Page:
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Review: The Le Pro3 phone -- low price, great hardware, pushy UI

Dan Rosenbaum | Nov. 10, 2016
LeEco's high-spec Android smartphone sounds like a great deal. But it may not be a deal you’ll want to make.

The power and volume switches are along the right edge, the SIM drawer is on the left, and there's a fingerprint sensor on the back, which was frequently a little slow to respond. Stereo speakers and the USB-C port are on the bottom. There is no headphone jack, but the phone comes with both a set of USB-C earbuds and a USB-C-to-3.5mm headphone jack dongle.

There's an NFC chip, but no wireless charging.

The Le Pro3 is equipped with a 12MP main camera on the back that can shoot up to 2160p at 30 fps, and an 8MP selfie cam. The main camera creates a small bump at the back of the phone near the top edge.

The camera's controls and capabilities are a step or two up from basic. It's got still, slow-mo, panorama and video modes. In still mode, there's simple but effective control over exposures, white balance and ISO; you can pick the focus point by tapping on the display or set a different exposure point by holding down that tap and dragging. It's simple, unobtrusive and effective. I've seen much worse.

In your interface

Many of the cloud functions of the Le Pro3 duplicate Google's in a way that's sometimes intrusive -- especially if you're accustomed to the way Android usually works. The base of the Le Pro3's user interface is Android 6.0.1 (Marshmallow), but it's been customized extensively to guide you to LeEco's content.

In classic Android, there are usually five icons along the bottom of the screen; the center icon, the App Tray, leads to a list of installed apps. In place of the App Tray icon, LeEco's interface has a button labelled "Live," which opens a landscape-oriented app of video clips and live broadcasts. Audio autostarts by default, and several thumbnails are in motion, several of those labelled premium content. In other words, in place of the list of installed applications, LeEco has placed material produced by itself or by content partners such as the Travel Channel and Food Network. There does not seem to be any way to set preferences for this content.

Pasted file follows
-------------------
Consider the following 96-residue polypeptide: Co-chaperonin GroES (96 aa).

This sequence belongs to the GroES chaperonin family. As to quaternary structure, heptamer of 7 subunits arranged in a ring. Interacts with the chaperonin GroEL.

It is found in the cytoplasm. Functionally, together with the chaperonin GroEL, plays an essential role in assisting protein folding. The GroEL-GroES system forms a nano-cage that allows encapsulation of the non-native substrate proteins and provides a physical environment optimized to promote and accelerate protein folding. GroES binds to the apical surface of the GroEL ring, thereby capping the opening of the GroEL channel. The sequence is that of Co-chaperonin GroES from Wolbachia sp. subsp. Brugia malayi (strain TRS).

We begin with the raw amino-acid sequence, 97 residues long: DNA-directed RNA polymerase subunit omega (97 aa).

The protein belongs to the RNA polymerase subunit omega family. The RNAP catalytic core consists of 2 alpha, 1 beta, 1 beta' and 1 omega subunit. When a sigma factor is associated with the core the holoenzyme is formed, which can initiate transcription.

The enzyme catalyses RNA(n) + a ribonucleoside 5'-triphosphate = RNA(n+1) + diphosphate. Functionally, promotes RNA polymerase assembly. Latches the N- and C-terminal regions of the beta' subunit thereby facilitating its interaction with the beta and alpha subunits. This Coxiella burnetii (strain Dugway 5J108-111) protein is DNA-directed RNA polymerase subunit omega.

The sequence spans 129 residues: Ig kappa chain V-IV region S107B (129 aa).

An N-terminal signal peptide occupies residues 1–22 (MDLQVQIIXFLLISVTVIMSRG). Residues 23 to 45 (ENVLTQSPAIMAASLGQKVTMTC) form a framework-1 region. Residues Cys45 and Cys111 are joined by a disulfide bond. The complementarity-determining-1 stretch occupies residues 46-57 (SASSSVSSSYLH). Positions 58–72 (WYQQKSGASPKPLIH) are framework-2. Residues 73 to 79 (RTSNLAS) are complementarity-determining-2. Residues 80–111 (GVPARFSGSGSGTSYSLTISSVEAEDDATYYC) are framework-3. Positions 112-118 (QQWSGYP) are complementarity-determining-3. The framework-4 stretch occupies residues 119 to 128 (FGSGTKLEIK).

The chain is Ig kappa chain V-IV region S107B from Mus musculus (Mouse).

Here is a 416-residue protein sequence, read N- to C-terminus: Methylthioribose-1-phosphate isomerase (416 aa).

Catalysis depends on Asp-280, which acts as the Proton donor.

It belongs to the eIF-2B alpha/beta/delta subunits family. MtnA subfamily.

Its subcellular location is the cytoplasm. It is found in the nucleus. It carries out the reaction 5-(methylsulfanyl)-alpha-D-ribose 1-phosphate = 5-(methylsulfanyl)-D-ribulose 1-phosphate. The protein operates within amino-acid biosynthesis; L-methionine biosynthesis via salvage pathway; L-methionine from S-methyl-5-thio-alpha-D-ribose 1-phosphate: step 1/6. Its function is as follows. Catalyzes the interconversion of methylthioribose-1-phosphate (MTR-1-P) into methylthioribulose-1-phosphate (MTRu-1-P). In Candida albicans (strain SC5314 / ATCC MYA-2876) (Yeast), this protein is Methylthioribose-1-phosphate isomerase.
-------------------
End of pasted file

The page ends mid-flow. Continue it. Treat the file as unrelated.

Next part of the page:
le pro3 live screen.jpg2

Instead of the App Tray, pressing the phone's middle button brings up a landscape-oriented app containing video clips and life broadcasts.

On the phone's chin, there are three capacitive buttons. In most Android phones (the ones that still have capacitive buttons), they are (from left to right) Back, Home and Recent. The Le Pro3 reverses that, and the Home button is repurposed with an LE logo, though it performs the same function as Home. Functionality of the Recent button, though, is very different from what you may expect.

 

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